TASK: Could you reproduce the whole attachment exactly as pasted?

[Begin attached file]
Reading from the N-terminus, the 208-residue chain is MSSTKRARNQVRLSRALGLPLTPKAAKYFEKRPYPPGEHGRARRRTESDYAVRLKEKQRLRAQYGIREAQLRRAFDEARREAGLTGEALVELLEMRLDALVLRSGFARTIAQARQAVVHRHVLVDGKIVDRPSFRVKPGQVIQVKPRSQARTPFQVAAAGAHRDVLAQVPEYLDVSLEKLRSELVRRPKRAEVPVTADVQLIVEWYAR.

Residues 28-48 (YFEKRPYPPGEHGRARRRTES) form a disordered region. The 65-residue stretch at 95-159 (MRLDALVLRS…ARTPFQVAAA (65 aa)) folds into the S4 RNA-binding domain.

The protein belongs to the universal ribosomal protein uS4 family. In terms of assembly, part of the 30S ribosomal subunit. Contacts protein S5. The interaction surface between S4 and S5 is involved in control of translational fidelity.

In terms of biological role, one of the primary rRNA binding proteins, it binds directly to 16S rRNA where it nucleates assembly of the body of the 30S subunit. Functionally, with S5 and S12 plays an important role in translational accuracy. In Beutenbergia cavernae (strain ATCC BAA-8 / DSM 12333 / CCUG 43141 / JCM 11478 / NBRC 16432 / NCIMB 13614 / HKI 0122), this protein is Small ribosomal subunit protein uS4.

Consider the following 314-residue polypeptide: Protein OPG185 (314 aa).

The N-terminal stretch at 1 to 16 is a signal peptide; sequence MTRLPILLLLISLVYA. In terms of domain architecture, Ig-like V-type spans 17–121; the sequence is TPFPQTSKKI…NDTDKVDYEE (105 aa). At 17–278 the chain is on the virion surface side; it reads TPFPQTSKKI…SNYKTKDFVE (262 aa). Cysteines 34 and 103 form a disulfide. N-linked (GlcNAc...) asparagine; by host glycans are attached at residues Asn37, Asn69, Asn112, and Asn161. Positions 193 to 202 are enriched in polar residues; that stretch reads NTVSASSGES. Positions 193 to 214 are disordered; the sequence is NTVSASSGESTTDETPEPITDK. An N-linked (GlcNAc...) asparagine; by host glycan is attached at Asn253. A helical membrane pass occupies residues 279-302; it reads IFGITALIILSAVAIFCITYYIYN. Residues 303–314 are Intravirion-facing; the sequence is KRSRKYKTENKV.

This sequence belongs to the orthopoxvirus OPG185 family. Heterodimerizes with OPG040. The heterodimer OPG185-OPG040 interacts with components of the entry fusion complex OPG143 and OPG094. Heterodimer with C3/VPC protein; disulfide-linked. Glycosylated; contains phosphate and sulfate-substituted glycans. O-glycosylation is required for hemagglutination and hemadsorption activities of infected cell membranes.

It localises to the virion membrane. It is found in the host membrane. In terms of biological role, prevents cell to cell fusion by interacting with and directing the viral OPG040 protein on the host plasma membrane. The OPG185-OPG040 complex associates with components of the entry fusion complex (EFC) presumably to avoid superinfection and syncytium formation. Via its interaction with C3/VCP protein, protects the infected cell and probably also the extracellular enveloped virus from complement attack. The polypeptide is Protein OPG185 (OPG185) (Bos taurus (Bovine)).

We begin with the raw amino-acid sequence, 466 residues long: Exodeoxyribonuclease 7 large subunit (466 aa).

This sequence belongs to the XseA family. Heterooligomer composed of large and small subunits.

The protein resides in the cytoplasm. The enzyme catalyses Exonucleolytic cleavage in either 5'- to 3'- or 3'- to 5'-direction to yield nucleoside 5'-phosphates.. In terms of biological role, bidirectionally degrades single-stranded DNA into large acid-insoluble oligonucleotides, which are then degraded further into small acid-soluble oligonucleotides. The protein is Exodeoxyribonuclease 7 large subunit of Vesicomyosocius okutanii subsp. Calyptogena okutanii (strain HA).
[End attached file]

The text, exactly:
Reading from the N-terminus, the 208-residue chain is MSSTKRARNQVRLSRALGLPLTPKAAKYFEKRPYPPGEHGRARRRTESDYAVRLKEKQRLRAQYGIREAQLRRAFDEARREAGLTGEALVELLEMRLDALVLRSGFARTIAQARQAVVHRHVLVDGKIVDRPSFRVKPGQVIQVKPRSQARTPFQVAAAGAHRDVLAQVPEYLDVSLEKLRSELVRRPKRAEVPVTADVQLIVEWYAR.

Residues 28-48 (YFEKRPYPPGEHGRARRRTES) form a disordered region. The 65-residue stretch at 95-159 (MRLDALVLRS…ARTPFQVAAA (65 aa)) folds into the S4 RNA-binding domain.

The protein belongs to the universal ribosomal protein uS4 family. In terms of assembly, part of the 30S ribosomal subunit. Contacts protein S5. The interaction surface between S4 and S5 is involved in control of translational fidelity.

In terms of biological role, one of the primary rRNA binding proteins, it binds directly to 16S rRNA where it nucleates assembly of the body of the 30S subunit. Functionally, with S5 and S12 plays an important role in translational accuracy. In Beutenbergia cavernae (strain ATCC BAA-8 / DSM 12333 / CCUG 43141 / JCM 11478 / NBRC 16432 / NCIMB 13614 / HKI 0122), this protein is Small ribosomal subunit protein uS4.

Consider the following 314-residue polypeptide: Protein OPG185 (314 aa).

The N-terminal stretch at 1 to 16 is a signal peptide; sequence MTRLPILLLLISLVYA. In terms of domain architecture, Ig-like V-type spans 17–121; the sequence is TPFPQTSKKI…NDTDKVDYEE (105 aa). At 17–278 the chain is on the virion surface side; it reads TPFPQTSKKI…SNYKTKDFVE (262 aa). Cysteines 34 and 103 form a disulfide. N-linked (GlcNAc...) asparagine; by host glycans are attached at residues Asn37, Asn69, Asn112, and Asn161. Positions 193 to 202 are enriched in polar residues; that stretch reads NTVSASSGES. Positions 193 to 214 are disordered; the sequence is NTVSASSGESTTDETPEPITDK. An N-linked (GlcNAc...) asparagine; by host glycan is attached at Asn253. A helical membrane pass occupies residues 279-302; it reads IFGITALIILSAVAIFCITYYIYN. Residues 303–314 are Intravirion-facing; the sequence is KRSRKYKTENKV.

This sequence belongs to the orthopoxvirus OPG185 family. Heterodimerizes with OPG040. The heterodimer OPG185-OPG040 interacts with components of the entry fusion complex OPG143 and OPG094. Heterodimer with C3/VPC protein; disulfide-linked. Glycosylated; contains phosphate and sulfate-substituted glycans. O-glycosylation is required for hemagglutination and hemadsorption activities of infected cell membranes.

It localises to the virion membrane. It is found in the host membrane. In terms of biological role, prevents cell to cell fusion by interacting with and directing the viral OPG040 protein on the host plasma membrane. The OPG185-OPG040 complex associates with components of the entry fusion complex (EFC) presumably to avoid superinfection and syncytium formation. Via its interaction with C3/VCP protein, protects the infected cell and probably also the extracellular enveloped virus from complement attack. The polypeptide is Protein OPG185 (OPG185) (Bos taurus (Bovine)).

We begin with the raw amino-acid sequence, 466 residues long: Exodeoxyribonuclease 7 large subunit (466 aa).

This sequence belongs to the XseA family. Heterooligomer composed of large and small subunits.

The protein resides in the cytoplasm. The enzyme catalyses Exonucleolytic cleavage in either 5'- to 3'- or 3'- to 5'-direction to yield nucleoside 5'-phosphates.. In terms of biological role, bidirectionally degrades single-stranded DNA into large acid-insoluble oligonucleotides, which are then degraded further into small acid-soluble oligonucleotides. The protein is Exodeoxyribonuclease 7 large subunit of Vesicomyosocius okutanii subsp. Calyptogena okutanii (strain HA).